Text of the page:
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Pandemic impact on women artists

I know women bore a disproportionate share of the burden during the pandemic. But I cannot comment on how that affected their practice…artist Santosh Jain interacts with Siddhi Jain.

In the modern era, women are exploring their talents and exposing them to the outer world without any inhibition. The pandemic has transformed the art landscape in India, driving art exhibitions to the digital medium and an influx of pandemic-inspired themes on the canvas.

How has the art landscape in India changed from 2019 to now? Is there a specific impact of the pandemic on women artists? Four Indian female artists assess its tangible impacts on the art world.

Santosh Jain

Viewing of art on digital platforms gained almost sudden popularity after 2019. Indian artists took to social media to share their works, form artist groups and even tag peers in art challenges. It was as if the artist community had come together; this was inspiring. One could see works of artists one hadn’t come across earlier, and virtual interactions helped support each other during the lockdown. But the ease of posting and over one year of just digitally viewing art also led to ‘art fatigue’ and a dilution in quality! Art galleries and museums have reopened in the last 2 months. And even though there are strict guidelines on admissions, timings, etc., it feels great to see art lovers step out to experience art.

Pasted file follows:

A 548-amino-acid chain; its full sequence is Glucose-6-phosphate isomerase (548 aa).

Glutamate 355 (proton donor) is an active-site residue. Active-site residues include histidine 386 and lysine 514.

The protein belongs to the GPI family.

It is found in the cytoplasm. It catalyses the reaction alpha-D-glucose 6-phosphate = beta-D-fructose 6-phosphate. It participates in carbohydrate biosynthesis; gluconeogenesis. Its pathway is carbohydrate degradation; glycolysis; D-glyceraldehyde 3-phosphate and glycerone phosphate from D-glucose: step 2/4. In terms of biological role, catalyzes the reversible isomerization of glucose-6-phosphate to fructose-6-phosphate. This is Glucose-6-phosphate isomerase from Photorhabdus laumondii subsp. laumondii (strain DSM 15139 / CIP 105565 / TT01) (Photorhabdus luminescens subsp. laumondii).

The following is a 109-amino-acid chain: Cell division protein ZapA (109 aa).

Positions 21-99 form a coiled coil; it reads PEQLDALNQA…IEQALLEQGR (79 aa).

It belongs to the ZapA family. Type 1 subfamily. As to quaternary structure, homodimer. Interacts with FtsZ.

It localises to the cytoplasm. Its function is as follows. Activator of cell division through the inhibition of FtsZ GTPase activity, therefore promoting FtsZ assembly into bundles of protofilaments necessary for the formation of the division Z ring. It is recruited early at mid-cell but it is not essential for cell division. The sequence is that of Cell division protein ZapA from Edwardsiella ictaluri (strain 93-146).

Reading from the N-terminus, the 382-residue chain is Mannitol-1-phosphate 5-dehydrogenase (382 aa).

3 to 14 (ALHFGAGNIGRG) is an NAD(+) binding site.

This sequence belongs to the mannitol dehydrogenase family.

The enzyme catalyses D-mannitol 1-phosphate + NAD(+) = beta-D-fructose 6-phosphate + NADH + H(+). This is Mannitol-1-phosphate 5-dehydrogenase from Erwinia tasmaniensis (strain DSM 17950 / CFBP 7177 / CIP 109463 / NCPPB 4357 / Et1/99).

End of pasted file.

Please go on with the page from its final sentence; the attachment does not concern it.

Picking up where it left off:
I know women bore a disproportionate share of the burden during the pandemic. But I cannot comment on how that affected their practice. Instead, I can speak about myself and how the pandemic impacted me as a woman artist.